For people who have lost a spouse, I recommend they read A Grief Observed by C.S. Lewis. First published in 1961, there is a new review of the book in the Guardian by Lettie Ransley
A Grief Observed by CS Lewis CS Lewis's meditation on the death of his wife is a powerful record of raw emotion
At the time, CS Lewis described his marriage in 1956 to the American poet Helen ("H") Joy Davidman as "a pure matter of friendship and expediency", primarily intended to keep her and her two sons in the country; a confirmed bachelor, he later wrote: "I never expected to have, in my 60s, the happiness that passed me by in my 20s." But Joy was already ill, and their relationship was conducted in the shadow of cancer: for Lewis the four years following their wedding brought intensely personal experiences both of the miraculous, and of despair.Posted by Jill Fallon at August 20, 2013 12:04 AM | Permalink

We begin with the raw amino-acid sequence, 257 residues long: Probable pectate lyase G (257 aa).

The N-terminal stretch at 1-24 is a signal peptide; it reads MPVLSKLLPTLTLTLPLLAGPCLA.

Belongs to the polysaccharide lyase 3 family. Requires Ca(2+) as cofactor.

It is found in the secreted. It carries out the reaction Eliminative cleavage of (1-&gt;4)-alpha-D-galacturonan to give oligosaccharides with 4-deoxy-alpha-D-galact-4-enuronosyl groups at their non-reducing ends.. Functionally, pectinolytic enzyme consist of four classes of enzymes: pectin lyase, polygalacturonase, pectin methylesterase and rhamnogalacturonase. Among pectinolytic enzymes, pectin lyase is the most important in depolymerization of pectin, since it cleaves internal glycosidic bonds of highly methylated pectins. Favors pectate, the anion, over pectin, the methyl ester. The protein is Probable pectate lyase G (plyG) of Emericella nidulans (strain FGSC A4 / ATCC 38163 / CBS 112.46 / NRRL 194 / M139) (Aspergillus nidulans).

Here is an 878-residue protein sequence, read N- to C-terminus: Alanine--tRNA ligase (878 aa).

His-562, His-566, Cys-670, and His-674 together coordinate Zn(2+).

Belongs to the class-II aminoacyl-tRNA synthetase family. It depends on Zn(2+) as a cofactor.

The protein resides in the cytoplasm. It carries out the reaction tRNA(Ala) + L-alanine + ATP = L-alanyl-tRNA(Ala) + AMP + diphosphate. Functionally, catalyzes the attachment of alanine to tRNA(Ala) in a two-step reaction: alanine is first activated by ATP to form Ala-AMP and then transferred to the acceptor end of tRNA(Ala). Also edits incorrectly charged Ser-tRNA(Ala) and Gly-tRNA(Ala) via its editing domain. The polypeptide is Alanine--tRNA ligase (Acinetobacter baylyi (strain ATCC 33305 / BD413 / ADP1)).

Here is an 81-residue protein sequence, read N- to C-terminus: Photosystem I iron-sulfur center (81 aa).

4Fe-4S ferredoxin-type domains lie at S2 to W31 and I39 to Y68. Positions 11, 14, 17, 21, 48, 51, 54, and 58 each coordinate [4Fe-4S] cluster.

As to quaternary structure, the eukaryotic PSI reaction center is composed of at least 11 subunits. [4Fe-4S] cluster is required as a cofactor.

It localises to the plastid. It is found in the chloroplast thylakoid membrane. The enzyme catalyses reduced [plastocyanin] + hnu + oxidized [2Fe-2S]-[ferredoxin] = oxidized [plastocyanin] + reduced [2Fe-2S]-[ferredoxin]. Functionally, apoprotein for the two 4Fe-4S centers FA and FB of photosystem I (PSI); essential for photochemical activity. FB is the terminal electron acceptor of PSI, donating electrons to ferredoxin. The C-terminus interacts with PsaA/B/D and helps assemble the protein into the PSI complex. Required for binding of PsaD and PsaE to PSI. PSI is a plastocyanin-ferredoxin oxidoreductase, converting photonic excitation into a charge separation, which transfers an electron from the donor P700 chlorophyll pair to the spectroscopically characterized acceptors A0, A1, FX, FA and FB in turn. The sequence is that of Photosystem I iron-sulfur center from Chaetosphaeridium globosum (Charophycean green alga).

The ferocious and uncanting intellect that thrived in love denies Lewis the traditional consolations of mourning: he is tormented by the thought that suffering in life offers no guarantee of peace in death; that the mere act of remembering is one of overwriting – his own selective memories falling "like the small flakes that come when it is going to snow all night".
"Up till this I always had too little time. Now there is nothing but time. Almost pure time, empty successiveness," Lewis reflects.
By turns elegant and raw, A Grief Observed is a powerful record of thought and emotion experienced in real time, and as much the biography of a love as it is an exploration of grief and faith.